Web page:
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A fine balance

December 2, 2014 Chris Gibbon and Sandra Johnston, ATA Teacher Welfare

Pension management a matter of assuming and adjusting

Defined benefit pension plans, such as the Alberta Teachers’ Pension Plan, require funding so that contributions are sufficient to fund the pensions as teachers earn them. To do that, pension plans employ actuaries to calculate the pension benefits owed and then compare this amount (the plan’s liability) to the value of the plan’s assets.

In order to calculate the value of all future benefits, actuaries need to make assumptions about plan members. These assumptions include the members’ expected retirement choices, life expectancies and future salaries. The plan also needs to make assumptions about economic factors such as expected investment returns and the inflation rate.

When reality varies from assumptions, the plans can experience a loss and be underfunded, or they can experience a gain and be overfunded. Since these plans are designed to be funded on an ongoing basis over the workers’ careers, and in order to provide a level of equity among generations of workers, funding deficiencies generally must be paid off over a maximum period of 15 years.

The Alberta Teachers’ Pension Plan has a series of deficiencies totalling $2.3 billion. (This relates only to benefits earned for service after August 1992, as pensions for service prior to September 1992 are funded solely by the Alberta government). The three major reasons for these deficiencies are lower than expected returns on investments experienced during the severe market crashes of 2001 and 2009, continued low interest rates and increased life expectancy.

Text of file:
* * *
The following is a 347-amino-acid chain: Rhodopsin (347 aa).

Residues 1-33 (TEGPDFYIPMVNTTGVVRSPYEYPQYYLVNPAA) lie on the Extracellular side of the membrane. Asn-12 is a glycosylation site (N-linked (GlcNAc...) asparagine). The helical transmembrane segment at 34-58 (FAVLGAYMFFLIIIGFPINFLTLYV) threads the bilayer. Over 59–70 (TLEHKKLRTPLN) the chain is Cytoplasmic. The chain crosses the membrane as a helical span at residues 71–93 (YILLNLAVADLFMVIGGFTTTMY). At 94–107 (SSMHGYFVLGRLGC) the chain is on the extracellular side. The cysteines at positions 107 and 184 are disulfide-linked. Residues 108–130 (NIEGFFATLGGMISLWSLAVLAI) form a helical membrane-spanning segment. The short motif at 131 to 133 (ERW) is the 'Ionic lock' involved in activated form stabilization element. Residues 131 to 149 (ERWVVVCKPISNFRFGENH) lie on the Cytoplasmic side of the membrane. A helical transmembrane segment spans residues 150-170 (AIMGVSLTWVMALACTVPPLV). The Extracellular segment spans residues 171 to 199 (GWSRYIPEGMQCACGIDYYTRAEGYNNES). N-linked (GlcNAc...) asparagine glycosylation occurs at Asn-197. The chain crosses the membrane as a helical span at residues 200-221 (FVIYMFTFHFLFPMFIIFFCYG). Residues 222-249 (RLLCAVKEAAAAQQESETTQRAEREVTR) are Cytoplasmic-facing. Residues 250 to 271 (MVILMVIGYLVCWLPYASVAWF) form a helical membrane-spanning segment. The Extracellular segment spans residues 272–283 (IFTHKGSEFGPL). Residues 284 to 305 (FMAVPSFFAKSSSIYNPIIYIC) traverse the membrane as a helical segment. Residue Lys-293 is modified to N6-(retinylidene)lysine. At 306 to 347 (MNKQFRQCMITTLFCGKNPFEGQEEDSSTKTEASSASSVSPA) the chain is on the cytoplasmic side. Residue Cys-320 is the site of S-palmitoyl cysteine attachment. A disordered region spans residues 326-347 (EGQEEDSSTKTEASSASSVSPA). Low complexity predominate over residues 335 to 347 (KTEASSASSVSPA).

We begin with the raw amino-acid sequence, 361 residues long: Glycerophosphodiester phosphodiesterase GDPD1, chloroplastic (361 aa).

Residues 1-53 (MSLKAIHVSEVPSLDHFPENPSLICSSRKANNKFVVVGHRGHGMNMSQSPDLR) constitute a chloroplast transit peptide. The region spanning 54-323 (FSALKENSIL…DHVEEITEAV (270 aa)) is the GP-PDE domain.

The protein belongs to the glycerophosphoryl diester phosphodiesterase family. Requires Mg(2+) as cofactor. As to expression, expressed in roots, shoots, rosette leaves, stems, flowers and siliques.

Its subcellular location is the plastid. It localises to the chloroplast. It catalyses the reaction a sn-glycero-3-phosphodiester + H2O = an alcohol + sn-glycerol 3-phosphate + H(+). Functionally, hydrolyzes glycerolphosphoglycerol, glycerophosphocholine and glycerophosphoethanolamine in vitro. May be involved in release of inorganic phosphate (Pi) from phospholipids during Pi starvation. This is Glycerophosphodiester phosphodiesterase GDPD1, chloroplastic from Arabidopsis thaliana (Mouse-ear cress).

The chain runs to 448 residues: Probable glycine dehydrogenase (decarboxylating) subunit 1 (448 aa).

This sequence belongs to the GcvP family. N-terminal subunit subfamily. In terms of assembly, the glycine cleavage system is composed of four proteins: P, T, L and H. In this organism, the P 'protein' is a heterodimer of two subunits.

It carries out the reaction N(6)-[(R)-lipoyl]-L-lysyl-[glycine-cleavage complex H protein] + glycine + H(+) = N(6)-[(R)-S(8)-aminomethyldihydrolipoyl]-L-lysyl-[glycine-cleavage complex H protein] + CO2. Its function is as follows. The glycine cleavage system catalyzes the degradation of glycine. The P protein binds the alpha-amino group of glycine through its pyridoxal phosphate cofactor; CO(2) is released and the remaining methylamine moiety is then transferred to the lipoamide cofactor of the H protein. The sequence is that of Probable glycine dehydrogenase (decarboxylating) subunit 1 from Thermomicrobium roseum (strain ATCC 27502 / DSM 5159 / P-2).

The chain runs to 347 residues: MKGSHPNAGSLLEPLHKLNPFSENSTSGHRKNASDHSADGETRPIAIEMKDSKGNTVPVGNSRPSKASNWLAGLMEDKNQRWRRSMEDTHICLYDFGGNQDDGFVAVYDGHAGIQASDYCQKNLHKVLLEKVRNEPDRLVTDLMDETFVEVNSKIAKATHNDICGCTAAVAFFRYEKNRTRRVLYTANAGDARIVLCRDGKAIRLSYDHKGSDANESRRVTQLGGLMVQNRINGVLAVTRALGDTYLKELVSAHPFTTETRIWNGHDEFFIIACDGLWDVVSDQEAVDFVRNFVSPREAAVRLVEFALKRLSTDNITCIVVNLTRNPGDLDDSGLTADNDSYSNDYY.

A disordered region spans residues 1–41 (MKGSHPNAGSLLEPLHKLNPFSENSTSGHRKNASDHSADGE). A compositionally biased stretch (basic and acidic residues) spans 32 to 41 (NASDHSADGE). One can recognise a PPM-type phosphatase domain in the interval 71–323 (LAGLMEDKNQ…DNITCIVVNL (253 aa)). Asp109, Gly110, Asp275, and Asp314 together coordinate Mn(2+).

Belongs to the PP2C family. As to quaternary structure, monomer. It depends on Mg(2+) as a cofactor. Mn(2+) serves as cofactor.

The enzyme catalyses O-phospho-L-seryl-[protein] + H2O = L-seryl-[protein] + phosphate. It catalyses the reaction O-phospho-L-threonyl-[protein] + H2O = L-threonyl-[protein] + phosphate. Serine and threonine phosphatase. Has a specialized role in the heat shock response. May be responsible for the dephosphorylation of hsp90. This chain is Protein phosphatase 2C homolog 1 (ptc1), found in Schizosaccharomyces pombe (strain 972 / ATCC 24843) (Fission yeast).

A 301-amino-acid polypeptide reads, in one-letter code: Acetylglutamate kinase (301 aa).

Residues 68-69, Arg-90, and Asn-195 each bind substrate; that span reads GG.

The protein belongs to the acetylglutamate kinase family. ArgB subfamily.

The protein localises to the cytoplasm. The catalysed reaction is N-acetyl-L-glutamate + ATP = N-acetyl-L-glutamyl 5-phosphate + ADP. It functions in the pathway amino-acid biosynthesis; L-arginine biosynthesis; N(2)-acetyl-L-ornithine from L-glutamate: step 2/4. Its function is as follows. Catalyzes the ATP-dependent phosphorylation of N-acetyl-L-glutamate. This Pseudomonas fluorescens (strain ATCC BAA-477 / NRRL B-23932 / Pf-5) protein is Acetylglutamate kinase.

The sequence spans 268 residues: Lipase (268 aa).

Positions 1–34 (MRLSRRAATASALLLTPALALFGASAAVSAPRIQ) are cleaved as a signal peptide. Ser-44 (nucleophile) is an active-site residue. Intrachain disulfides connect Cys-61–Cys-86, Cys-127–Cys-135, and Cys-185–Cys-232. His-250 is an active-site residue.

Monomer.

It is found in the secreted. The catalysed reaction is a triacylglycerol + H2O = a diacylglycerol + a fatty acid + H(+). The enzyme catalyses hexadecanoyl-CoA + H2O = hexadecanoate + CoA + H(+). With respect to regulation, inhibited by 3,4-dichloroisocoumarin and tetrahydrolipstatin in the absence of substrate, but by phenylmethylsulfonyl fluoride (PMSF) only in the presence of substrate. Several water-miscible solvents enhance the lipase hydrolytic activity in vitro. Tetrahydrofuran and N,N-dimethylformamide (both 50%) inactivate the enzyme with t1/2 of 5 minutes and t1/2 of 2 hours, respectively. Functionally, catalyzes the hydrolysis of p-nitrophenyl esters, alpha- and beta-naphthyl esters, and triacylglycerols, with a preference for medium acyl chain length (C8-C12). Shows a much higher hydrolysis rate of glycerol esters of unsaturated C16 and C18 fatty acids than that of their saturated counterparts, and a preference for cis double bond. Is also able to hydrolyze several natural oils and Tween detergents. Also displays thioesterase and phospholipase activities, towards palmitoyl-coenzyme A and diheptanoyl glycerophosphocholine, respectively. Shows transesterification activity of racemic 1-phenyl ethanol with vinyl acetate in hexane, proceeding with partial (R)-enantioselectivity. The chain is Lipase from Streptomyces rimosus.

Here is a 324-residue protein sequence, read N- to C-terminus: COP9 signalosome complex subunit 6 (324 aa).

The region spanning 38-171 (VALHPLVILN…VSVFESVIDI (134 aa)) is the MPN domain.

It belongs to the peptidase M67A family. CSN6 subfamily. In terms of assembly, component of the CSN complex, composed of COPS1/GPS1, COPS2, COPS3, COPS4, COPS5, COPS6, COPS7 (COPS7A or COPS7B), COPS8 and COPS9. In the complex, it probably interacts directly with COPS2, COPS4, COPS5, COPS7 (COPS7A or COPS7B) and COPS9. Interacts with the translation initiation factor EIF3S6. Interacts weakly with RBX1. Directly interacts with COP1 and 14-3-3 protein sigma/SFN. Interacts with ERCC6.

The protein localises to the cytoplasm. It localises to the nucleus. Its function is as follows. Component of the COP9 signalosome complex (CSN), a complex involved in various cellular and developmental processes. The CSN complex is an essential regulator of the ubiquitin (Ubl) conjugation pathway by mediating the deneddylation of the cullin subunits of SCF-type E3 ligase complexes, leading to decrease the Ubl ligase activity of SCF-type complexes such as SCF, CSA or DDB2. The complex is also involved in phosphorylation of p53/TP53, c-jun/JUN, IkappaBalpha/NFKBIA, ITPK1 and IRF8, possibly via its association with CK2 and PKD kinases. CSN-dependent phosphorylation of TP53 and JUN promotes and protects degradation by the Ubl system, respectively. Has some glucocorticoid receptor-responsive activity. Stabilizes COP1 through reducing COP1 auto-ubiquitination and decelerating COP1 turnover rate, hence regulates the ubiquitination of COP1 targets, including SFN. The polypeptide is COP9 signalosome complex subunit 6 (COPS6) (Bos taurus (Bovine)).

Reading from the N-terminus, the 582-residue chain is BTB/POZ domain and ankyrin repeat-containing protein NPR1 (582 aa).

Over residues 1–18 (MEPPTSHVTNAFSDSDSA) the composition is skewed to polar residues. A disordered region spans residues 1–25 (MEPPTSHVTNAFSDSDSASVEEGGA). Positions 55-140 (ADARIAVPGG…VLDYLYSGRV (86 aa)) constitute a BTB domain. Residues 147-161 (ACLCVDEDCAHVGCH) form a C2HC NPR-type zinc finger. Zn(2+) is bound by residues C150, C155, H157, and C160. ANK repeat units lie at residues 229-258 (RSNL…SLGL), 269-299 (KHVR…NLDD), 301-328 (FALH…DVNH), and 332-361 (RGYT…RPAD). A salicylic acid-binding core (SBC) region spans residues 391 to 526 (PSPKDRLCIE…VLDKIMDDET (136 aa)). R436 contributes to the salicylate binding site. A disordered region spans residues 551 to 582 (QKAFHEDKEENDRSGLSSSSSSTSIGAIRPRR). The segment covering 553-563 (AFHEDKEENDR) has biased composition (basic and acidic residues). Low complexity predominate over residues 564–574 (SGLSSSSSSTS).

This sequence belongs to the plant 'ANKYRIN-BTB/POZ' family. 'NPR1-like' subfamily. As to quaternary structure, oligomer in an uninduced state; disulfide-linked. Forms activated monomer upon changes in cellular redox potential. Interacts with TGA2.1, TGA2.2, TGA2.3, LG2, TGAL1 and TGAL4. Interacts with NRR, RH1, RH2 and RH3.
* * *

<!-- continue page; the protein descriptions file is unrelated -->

If a pension plan fails to meet funding targets, or if targets are unrealistic, contributions must be increased to fund deficiencies. In the Alberta teachers’ plan, contributions have been increased for both government and teachers. Teachers currently contribute 5.1 per cent of their salaries to fund the plan’s deficiencies. These deficiency contributions will decrease over the next 13 years as each respective deficiency is fully funded.

However, since 75 cents of every pension dollar paid out comes from investment returns, setting targets that are too conservative will also require that contributions be increased. In order to protect the plan’s assets while still meeting expected rates of return, the board of the Alberta Teachers’ Retirement Fund (ATRF) has taken a number of steps to ensure that investment strategies will return sufficient funds while remaining within an acceptable risk tolerance.

The ATRF board has taken several steps to reduce the plan’s funding risk. One of these steps was to decrease the assumed annual investment return to 6.25 per cent from 6.75 per cent. And, after a detailed modelling study, administrators adjusted the plan’s mix of assets, a move intended to maintain an acceptable average long-term contribution rate for both government and teachers while minimizing the probability of higher contribution rates.

For complete information on the plan’s funding and investment strategy, please review the ATRF’s annual report at ❚

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